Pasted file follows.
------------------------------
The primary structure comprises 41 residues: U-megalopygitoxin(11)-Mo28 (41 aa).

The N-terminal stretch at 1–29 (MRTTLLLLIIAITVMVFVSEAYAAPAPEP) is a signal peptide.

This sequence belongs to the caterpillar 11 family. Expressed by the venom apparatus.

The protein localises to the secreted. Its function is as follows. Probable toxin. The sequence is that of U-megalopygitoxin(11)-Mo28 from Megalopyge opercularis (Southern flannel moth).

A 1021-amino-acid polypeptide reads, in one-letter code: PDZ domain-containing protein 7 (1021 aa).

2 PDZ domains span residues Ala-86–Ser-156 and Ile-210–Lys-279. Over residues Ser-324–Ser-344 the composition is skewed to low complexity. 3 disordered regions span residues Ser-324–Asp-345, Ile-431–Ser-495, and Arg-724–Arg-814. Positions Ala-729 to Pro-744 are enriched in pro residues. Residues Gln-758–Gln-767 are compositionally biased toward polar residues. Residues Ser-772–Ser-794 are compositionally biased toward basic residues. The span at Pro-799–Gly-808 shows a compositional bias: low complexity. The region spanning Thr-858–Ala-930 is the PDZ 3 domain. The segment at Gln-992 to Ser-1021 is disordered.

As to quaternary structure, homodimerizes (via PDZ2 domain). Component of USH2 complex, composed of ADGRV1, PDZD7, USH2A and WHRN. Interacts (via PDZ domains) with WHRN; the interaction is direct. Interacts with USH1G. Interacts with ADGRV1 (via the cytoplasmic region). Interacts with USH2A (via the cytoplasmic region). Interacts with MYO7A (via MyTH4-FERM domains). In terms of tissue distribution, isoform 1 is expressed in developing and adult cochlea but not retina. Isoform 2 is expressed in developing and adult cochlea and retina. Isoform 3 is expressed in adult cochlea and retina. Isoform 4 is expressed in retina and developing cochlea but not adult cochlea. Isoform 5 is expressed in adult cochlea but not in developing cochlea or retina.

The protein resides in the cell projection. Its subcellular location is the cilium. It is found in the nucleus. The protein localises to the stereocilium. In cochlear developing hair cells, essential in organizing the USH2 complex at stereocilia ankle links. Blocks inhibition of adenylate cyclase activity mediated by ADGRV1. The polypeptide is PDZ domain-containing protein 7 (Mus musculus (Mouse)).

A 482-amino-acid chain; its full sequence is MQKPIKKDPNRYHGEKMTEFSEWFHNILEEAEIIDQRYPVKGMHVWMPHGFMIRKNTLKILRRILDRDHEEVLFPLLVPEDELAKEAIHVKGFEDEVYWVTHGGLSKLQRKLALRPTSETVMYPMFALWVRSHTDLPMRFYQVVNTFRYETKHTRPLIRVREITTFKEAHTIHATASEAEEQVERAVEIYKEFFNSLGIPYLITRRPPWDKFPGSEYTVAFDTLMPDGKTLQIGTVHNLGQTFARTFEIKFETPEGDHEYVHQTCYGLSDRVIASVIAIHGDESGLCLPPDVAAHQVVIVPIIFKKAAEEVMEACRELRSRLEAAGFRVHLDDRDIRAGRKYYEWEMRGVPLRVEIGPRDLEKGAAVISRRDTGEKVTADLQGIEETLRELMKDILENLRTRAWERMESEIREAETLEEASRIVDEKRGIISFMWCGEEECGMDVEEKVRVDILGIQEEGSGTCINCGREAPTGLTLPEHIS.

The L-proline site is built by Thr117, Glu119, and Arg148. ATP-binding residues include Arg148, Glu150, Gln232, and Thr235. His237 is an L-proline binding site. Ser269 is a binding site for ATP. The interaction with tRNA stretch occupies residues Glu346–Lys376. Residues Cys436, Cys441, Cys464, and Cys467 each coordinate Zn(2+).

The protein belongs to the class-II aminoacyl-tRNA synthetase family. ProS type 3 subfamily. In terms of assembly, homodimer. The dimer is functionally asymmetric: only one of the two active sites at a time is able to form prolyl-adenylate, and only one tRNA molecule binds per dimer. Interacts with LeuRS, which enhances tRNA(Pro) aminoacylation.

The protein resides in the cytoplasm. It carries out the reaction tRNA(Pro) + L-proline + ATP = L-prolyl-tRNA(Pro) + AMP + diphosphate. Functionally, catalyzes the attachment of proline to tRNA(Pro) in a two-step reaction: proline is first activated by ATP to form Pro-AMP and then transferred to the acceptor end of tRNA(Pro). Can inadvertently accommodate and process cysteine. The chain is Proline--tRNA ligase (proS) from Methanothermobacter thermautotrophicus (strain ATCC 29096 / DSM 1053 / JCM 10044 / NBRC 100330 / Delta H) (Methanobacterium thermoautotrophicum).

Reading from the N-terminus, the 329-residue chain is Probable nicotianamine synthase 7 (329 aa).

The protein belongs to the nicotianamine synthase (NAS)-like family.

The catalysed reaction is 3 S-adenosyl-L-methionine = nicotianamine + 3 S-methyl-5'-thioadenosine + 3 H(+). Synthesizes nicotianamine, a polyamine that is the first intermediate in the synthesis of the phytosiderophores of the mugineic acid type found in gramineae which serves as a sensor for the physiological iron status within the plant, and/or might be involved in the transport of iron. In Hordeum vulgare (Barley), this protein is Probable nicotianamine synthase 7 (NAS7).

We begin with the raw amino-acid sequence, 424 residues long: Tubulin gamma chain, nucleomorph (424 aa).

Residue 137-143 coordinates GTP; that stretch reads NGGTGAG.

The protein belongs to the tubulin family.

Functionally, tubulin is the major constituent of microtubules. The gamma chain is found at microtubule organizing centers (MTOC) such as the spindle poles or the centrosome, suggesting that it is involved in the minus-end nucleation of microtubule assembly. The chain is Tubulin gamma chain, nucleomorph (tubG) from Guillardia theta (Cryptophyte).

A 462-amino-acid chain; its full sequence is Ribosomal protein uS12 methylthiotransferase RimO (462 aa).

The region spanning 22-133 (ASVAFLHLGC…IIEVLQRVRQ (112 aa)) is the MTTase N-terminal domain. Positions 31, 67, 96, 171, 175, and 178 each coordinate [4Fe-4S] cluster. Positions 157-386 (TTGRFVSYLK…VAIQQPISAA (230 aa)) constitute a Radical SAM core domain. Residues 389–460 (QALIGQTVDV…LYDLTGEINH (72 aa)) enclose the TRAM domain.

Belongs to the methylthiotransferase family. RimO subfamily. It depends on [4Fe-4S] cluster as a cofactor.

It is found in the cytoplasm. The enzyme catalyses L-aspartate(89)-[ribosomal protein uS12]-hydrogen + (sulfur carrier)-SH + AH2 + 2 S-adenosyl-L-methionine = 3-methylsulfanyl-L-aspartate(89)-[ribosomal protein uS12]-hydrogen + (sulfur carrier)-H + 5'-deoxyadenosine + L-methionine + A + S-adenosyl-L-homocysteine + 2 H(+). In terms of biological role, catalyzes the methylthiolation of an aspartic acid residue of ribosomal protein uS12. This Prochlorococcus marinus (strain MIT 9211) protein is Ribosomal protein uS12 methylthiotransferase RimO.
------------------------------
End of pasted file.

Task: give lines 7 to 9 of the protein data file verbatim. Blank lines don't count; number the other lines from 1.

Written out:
As to quaternary structure, homodimerizes (via PDZ2 domain). Component of USH2 complex, composed of ADGRV1, PDZD7, USH2A and WHRN. Interacts (via PDZ domains) with WHRN; the interaction is direct. Interacts with USH1G. Interacts with ADGRV1 (via the cytoplasmic region). Interacts with USH2A (via the cytoplasmic region). Interacts with MYO7A (via MyTH4-FERM domains). In terms of tissue distribution, isoform 1 is expressed in developing and adult cochlea but not retina. Isoform 2 is expressed in developing and adult cochlea and retina. Isoform 3 is expressed in adult cochlea and retina. Isoform 4 is expressed in retina and developing cochlea but not adult cochlea. Isoform 5 is expressed in adult cochlea but not in developing cochlea or retina.

The protein resides in the cell projection. Its subcellular location is the cilium. It is found in the nucleus. The protein localises to the stereocilium. In cochlear developing hair cells, essential in organizing the USH2 complex at stereocilia ankle links. Blocks inhibition of adenylate cyclase activity mediated by ADGRV1. The polypeptide is PDZ domain-containing protein 7 (Mus musculus (Mouse)).

A 482-amino-acid chain; its full sequence is MQKPIKKDPNRYHGEKMTEFSEWFHNILEEAEIIDQRYPVKGMHVWMPHGFMIRKNTLKILRRILDRDHEEVLFPLLVPEDELAKEAIHVKGFEDEVYWVTHGGLSKLQRKLALRPTSETVMYPMFALWVRSHTDLPMRFYQVVNTFRYETKHTRPLIRVREITTFKEAHTIHATASEAEEQVERAVEIYKEFFNSLGIPYLITRRPPWDKFPGSEYTVAFDTLMPDGKTLQIGTVHNLGQTFARTFEIKFETPEGDHEYVHQTCYGLSDRVIASVIAIHGDESGLCLPPDVAAHQVVIVPIIFKKAAEEVMEACRELRSRLEAAGFRVHLDDRDIRAGRKYYEWEMRGVPLRVEIGPRDLEKGAAVISRRDTGEKVTADLQGIEETLRELMKDILENLRTRAWERMESEIREAETLEEASRIVDEKRGIISFMWCGEEECGMDVEEKVRVDILGIQEEGSGTCINCGREAPTGLTLPEHIS.